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The Women’s Equality Party has achieved a lot in a short time

Political success is about far more than winning at the ballot box; for small parties it is about changing the tenor of political debate

Editorial
Tuesday 20 October 2015 18:42 BST
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(Getty Images)

It has had the most auspicious of political starts: from an idea shared among equals in a bar just seven months ago, the Women’s Equality Party now has a national membership of 45,000 people. At its official launch in London yesterday, the party – whose figureheads include the journalist Catherine Mayer and comedian Sandi Toksvig – set out its flagship policies: a 50/50 Parliament by 2025, and gender equality lessons for all children from the age of four. It is hoped that the party will force public attitudes to change, putting pressure on the Conservatives and Labour to do the same.

The sudden transformation of a small group of women committed to change into a political party commanding the attention of the nation’s media is indicative of two things which the mainstream parties would do well to take note of. The first is the urgent need for women to be fairly represented in politics. It is not acceptable that half the population is both literally and figuratively shut out of much of the debate about the policies which influence their lives. Using a quota system to resolve the problem may feel unfair; the alternative, the perpetuation of the status quo, is far more troubling.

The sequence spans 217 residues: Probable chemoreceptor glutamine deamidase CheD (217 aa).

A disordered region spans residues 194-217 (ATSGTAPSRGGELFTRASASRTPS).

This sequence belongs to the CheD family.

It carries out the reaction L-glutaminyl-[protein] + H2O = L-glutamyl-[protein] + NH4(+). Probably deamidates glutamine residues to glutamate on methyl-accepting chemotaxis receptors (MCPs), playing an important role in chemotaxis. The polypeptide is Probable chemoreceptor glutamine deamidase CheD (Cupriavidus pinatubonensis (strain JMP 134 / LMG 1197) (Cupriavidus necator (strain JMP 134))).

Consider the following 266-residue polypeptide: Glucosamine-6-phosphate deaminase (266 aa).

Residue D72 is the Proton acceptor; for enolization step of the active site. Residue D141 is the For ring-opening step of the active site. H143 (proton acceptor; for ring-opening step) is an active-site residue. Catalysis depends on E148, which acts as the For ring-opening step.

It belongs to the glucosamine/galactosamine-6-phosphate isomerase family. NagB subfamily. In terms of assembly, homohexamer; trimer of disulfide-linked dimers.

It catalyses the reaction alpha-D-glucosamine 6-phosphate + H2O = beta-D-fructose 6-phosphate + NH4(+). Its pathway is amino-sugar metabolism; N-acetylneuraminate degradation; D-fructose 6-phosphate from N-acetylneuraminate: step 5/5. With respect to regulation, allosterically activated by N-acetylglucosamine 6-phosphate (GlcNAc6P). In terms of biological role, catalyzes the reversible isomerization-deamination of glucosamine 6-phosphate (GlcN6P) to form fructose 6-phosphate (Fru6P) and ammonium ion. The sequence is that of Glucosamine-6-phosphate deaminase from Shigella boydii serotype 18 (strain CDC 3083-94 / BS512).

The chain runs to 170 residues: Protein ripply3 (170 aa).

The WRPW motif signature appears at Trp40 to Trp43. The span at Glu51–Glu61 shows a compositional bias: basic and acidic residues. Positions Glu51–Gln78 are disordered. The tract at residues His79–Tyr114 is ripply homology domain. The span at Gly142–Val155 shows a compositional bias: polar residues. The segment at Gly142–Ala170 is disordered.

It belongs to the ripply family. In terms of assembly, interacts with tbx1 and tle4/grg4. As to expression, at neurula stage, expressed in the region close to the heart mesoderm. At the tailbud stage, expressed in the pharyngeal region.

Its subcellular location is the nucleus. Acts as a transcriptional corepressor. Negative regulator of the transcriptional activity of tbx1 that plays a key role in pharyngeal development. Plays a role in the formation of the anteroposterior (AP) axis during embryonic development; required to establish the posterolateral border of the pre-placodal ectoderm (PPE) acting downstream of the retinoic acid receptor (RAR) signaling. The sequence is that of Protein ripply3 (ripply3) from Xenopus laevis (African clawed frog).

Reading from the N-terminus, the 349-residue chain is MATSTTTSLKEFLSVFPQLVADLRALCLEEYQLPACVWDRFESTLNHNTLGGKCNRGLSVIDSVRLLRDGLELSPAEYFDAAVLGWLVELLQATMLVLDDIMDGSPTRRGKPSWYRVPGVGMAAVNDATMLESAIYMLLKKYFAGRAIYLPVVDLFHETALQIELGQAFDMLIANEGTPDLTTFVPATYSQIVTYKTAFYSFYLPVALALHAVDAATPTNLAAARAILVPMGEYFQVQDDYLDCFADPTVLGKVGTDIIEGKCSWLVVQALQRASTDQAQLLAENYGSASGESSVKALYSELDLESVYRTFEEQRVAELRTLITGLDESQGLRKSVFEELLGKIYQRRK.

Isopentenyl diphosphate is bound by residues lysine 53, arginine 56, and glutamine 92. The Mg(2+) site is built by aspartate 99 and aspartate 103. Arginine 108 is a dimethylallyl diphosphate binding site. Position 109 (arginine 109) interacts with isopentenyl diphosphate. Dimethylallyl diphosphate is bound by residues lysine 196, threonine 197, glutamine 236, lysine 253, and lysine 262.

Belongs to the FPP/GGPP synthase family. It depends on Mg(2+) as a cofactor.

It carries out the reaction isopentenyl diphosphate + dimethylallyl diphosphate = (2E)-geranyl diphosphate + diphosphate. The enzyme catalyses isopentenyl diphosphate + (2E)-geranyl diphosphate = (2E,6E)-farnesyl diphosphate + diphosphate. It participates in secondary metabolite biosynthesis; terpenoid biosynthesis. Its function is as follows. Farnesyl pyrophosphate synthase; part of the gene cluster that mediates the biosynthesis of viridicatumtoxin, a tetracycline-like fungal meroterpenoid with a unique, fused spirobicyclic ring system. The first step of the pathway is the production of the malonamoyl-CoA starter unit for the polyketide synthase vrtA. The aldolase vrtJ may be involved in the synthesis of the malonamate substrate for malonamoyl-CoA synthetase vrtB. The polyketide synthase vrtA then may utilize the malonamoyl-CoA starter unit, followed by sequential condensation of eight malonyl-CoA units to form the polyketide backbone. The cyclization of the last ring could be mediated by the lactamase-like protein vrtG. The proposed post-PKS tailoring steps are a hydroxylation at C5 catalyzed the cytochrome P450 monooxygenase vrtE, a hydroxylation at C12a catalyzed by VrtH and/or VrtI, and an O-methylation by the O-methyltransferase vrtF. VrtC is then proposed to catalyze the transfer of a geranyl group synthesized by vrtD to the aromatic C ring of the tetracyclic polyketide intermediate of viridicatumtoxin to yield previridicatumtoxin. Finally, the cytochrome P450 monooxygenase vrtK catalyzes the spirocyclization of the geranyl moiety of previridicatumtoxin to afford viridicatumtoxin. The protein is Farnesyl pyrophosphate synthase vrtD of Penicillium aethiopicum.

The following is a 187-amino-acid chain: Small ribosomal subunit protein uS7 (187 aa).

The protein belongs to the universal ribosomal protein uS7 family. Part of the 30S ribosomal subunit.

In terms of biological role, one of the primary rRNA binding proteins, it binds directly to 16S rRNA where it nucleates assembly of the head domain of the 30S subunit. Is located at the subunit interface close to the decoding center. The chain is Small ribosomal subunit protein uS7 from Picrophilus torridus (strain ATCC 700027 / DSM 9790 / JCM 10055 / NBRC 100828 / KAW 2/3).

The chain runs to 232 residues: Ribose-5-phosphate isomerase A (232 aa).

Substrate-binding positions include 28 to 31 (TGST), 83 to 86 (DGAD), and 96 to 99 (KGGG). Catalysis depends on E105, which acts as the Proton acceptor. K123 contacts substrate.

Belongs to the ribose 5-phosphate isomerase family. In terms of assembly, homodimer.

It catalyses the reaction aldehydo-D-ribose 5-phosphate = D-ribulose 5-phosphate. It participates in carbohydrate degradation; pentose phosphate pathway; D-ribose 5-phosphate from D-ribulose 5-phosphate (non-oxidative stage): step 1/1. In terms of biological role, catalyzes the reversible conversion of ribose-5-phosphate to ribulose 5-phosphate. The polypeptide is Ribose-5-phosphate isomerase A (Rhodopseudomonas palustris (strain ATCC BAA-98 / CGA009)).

The second is that there is still a widespread desire for political policy to be developed from grassroots movements rather than the centre. This is a complicated business, but good leadership is the mark of a party which can take ideas that resound with supporters and turn them into policy which works in practice. This may hold some lessons for the mainstream in this area.

Political success is about far more than winning at the ballot box; for small parties it is about changing the tenor of political debate. With the speed at which the party is growing, and the fierce ambition of its aims and its membership, the Women’s Equality Party has a good chance of doing that.

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